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Method of Determining Proppant Quality

IP.com Disclosure Number: IPCOM000239296D
Publication Date: 2014-Oct-27
Document File: 8 page(s) / 90K

Publishing Venue

The IP.com Prior Art Database

Abstract

Selecting a correct frac sand or proppant to be used in a conventional hydraulic fracturing treatment is vitally important. A thorough evaluation of the proppant is required to ensure the selected proppant is correct and proper for the treatment. Among various evaluation methods, crushing of proppant is an important method. The crushing of proppant and the amounts of generated fines determines the stress closure the proppant can sustain. Taking the advantage and availability of acoustic emission (AE) technology, a method of using AE signals generated during crushing of proppant to evaluate the quality of sand or proppant is presented. A combination of proppant crushing and analysis of AE helps classify the proppant quality. This test method can be simplified to be readily available and applied by personnel in field locations.

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Method of Determining Proppant Quality

Abstract

Selecting a correct frac sand or proppant to be used in a conventional hydraulic fracturing treatment is vitally important. A thorough evaluation of the proppant is required to ensure the selected proppant is correct and proper for the treatment. Among various evaluation methods, crushing of proppant is an important method. The crushing of proppant and the amounts of generated fines determines the stress closure the proppant can sustain. Taking the advantage and availability of acoustic emission (AE) technology, a method of using AE signals generated during crushing of proppant to evaluate the quality of sand or proppant is presented. A combination of proppant crushing and analysis of AE helps classify the proppant quality. This test method can be simplified to be readily available and applied by personnel in field locations.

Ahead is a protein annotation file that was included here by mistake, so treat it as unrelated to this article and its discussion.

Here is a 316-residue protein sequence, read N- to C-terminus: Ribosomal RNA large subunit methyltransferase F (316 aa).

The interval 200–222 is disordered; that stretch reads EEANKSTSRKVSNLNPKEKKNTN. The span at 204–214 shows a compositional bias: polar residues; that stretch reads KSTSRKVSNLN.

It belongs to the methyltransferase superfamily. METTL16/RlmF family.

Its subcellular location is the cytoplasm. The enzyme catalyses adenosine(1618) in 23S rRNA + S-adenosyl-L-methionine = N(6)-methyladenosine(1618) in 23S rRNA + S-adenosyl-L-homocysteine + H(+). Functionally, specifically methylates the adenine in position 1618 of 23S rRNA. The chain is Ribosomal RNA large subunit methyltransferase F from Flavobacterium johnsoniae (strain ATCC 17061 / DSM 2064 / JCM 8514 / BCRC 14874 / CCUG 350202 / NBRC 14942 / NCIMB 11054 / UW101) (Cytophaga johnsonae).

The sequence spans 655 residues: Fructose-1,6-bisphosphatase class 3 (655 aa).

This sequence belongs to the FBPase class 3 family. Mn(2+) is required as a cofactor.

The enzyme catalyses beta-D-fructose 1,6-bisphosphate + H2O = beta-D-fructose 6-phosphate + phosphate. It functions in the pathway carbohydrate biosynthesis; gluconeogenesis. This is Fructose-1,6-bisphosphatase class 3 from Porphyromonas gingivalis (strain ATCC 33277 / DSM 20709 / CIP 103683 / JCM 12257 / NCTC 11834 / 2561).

Introduction

Hydraulic fracturing is a common stimulation method used to enhanced production of hydrocarbons from subterranean formations. Typically a fracturing treatment fluid is injected into the formation at a pressure sufficiently high to cause the formation to fracture. Proppant particulate materials are then carried into the fracture, where they remain after the treatment is completed. Proppants serve a dual purpose: (1) they hold the fracture open, and (2) create a porous and permeable bed that result from proppant packing after the fracturing pressure is released and the fracturing fluid is flowed back. The resulting permeable proppant bed enhances the ability of fluids to migrate from the formation to the wellbore through the fracture, making fracture conductivity the most important parameter in determining the degree of success of a hydraulic fracturing treatment. The choice of proppant becomes then critical to the success of stimulation [1,2].

If the proppant granules cannot withstand the reservoir closure stress imposed by the formation, the granules are compressed together in such a way that they crush, and fines are generated from the proppant and/or reservoir matrix, often leading to significant proppant pack conductivity damage. Proppant crushing leads to a reduction of fracture width, but also the fines produced may block some of the porosity within the proppant pack, leading to a reduction in the conductivity. In fact, proppant fines generation and the resulting migration are considered to be one of the major contributors to poor treatment results and well performance. Fines generated from proppant crush will impose different degrees of damage depending on the ability of the fines to migrate through the proppant pack [3]. The relative size of the fines particles and the pore size in the proppant pack are important factors that will define the degree of damage to the proppant pack due to fines migration. McDaniels and Willingham (1978) reported a conductivity loss between 10% and 25% when mixing 5% of 100 mesh sand with 20/40 mesh sand particl...